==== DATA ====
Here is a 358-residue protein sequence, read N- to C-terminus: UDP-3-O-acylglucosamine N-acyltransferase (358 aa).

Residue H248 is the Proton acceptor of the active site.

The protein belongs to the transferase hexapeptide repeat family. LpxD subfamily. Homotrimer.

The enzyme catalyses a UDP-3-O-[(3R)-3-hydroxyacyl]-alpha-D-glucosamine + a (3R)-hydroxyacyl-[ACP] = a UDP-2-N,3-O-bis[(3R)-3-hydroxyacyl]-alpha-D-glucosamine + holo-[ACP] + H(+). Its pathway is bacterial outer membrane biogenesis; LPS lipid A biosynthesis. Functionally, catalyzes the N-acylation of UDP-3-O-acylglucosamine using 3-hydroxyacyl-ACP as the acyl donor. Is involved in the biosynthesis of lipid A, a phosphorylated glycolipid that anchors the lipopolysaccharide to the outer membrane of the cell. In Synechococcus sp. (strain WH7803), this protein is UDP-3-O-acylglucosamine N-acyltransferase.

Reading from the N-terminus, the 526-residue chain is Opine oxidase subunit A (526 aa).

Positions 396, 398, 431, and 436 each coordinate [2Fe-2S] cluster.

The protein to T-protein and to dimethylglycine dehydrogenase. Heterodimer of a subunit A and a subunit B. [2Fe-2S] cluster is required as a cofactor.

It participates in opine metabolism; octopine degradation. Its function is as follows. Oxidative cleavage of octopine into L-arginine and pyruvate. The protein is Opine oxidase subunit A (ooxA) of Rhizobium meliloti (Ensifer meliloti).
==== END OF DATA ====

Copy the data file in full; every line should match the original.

Here is a 358-residue protein sequence, read N- to C-terminus: UDP-3-O-acylglucosamine N-acyltransferase (358 aa).

Residue H248 is the Proton acceptor of the active site.

The protein belongs to the transferase hexapeptide repeat family. LpxD subfamily. Homotrimer.

The enzyme catalyses a UDP-3-O-[(3R)-3-hydroxyacyl]-alpha-D-glucosamine + a (3R)-hydroxyacyl-[ACP] = a UDP-2-N,3-O-bis[(3R)-3-hydroxyacyl]-alpha-D-glucosamine + holo-[ACP] + H(+). Its pathway is bacterial outer membrane biogenesis; LPS lipid A biosynthesis. Functionally, catalyzes the N-acylation of UDP-3-O-acylglucosamine using 3-hydroxyacyl-ACP as the acyl donor. Is involved in the biosynthesis of lipid A, a phosphorylated glycolipid that anchors the lipopolysaccharide to the outer membrane of the cell. In Synechococcus sp. (strain WH7803), this protein is UDP-3-O-acylglucosamine N-acyltransferase.

Reading from the N-terminus, the 526-residue chain is Opine oxidase subunit A (526 aa).

Positions 396, 398, 431, and 436 each coordinate [2Fe-2S] cluster.

The protein to T-protein and to dimethylglycine dehydrogenase. Heterodimer of a subunit A and a subunit B. [2Fe-2S] cluster is required as a cofactor.

It participates in opine metabolism; octopine degradation. Its function is as follows. Oxidative cleavage of octopine into L-arginine and pyruvate. The protein is Opine oxidase subunit A (ooxA) of Rhizobium meliloti (Ensifer meliloti).